Your liver looks lovely, she said, and smiled at the screen as though looking at a picture that gave her real pleasure. It's all smooth, no sign at all of cirrhosis.
I said, oh good, so do you think that means I don't need to have a biopsy? Her face at once became serious. Oh, I really wouldn't like to say that, she said, if the specialist has recommended a biopsy then you should have it. The biopsy is the gold standard. I pictured a tiny golden medal, like the one I was given when I passed a ski-ing test.
Strange that this relatively small procedure should worry me. I don't like to think of the needle going in, taking a piece of my liver, however tiny. Most people just feel a bit of pain for a few days after, but some feel as though they have been kicked in the stomach by a horse - someone told me that once and it is one of those things one stores away for future reference.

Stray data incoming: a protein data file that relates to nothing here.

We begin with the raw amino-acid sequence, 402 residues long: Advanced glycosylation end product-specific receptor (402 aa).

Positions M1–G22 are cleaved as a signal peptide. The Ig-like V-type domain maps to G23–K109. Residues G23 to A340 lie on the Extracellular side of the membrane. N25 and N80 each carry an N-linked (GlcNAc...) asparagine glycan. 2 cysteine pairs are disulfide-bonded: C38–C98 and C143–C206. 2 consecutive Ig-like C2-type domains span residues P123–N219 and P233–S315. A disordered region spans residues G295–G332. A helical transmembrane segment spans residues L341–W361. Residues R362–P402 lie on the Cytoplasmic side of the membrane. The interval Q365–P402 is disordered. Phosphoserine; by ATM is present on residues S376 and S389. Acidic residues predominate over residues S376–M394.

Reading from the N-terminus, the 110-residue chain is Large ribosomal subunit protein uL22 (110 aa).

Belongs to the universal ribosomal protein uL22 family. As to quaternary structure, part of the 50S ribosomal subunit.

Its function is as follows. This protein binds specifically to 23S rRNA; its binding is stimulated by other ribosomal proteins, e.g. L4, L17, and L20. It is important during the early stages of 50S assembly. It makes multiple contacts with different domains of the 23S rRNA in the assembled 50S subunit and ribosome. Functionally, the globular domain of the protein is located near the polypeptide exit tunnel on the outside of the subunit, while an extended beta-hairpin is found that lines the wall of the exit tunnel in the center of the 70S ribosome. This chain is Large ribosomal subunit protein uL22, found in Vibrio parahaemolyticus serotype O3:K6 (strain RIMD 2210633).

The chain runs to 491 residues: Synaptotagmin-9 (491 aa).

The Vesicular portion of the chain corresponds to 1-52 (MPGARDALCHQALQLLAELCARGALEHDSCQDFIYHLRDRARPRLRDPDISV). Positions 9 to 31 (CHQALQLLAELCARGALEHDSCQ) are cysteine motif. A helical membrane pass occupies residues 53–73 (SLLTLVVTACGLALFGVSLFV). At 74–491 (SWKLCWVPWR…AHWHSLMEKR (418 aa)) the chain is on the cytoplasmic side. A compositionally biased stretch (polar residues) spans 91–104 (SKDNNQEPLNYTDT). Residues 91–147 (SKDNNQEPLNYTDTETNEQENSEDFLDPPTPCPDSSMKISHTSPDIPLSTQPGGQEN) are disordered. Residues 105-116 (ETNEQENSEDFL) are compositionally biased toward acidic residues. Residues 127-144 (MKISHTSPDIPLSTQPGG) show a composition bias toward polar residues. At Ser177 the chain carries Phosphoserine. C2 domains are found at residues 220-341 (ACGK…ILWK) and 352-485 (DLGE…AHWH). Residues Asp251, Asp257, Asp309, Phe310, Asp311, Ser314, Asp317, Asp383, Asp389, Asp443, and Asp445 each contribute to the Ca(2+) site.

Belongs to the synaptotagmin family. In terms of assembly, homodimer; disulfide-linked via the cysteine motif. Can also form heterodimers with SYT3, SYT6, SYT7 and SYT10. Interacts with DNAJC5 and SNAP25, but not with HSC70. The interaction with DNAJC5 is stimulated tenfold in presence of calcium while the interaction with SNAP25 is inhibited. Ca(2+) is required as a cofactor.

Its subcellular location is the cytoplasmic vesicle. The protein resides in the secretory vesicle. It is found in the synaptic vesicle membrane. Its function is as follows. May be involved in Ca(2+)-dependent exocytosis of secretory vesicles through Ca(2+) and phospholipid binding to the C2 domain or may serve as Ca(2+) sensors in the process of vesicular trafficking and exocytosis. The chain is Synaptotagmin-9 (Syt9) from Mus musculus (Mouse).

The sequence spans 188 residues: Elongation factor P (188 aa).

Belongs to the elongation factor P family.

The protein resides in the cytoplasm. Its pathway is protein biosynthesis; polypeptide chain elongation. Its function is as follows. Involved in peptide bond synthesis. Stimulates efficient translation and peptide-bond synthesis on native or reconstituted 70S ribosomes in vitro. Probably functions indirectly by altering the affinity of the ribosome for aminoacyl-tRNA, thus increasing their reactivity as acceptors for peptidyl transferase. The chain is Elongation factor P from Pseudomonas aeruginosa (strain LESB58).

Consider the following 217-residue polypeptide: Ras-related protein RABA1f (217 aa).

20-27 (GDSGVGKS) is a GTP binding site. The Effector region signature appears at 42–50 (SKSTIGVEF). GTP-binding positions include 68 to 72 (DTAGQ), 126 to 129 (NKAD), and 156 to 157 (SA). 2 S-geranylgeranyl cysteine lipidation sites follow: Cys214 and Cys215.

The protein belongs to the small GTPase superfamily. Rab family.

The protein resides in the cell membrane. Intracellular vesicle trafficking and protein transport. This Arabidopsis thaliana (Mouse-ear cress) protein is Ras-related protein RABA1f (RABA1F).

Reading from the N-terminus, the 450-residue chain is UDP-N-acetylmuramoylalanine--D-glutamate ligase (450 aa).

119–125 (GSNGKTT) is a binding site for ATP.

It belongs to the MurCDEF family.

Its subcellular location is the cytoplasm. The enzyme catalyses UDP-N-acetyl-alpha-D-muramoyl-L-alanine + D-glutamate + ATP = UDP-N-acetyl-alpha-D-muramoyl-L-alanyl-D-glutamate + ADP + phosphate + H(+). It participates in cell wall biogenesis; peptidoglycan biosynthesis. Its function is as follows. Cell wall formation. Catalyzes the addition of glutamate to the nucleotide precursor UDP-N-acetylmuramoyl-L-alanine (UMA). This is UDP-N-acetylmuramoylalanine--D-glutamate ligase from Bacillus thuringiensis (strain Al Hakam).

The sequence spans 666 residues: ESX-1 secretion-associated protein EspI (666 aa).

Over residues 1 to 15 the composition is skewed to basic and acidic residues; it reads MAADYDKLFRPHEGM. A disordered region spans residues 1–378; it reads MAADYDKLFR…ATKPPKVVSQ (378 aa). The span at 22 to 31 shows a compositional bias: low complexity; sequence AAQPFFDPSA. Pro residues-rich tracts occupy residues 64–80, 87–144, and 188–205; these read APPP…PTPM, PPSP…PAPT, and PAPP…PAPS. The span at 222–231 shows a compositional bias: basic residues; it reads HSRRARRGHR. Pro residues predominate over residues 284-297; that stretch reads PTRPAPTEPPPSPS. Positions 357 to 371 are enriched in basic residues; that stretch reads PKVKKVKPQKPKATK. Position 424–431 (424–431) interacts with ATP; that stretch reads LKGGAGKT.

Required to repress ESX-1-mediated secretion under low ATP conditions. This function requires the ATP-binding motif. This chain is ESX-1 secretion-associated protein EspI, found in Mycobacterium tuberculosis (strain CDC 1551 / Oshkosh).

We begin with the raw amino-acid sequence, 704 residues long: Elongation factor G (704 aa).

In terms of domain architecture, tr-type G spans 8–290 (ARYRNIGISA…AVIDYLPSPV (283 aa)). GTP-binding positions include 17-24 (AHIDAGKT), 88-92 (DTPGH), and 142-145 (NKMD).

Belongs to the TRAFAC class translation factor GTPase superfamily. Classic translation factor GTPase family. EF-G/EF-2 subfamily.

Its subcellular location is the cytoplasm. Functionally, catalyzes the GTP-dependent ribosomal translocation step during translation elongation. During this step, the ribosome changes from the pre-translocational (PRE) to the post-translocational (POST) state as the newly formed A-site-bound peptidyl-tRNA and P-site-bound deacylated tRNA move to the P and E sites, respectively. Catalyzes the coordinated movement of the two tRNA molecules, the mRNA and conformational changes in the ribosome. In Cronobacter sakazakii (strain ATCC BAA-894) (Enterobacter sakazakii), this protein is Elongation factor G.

And then I came home to my notebook lying on the kitchen table and wrote:
The trees want sea change:
leaves on the apple tree, the fruit,
bruised and useless on the lawn,
something shrivelled and wasted
I can't identify. The season
wants turning, this much is clear.
Once fallen, we thirst for winter.
By the sea, gulls have disappeared,
the silence shifts and forms
into a listening ear, a question mark.
Everything turns to bone.
Indeed? Because there I was adding small and steady pieces to the prose thing I have been attending to, then I open the door a fraction to a bit of verse and this is what happens. Nothing to do with me, obviously. Ha.
I am bone-tired today, as though a piece of me had already gone.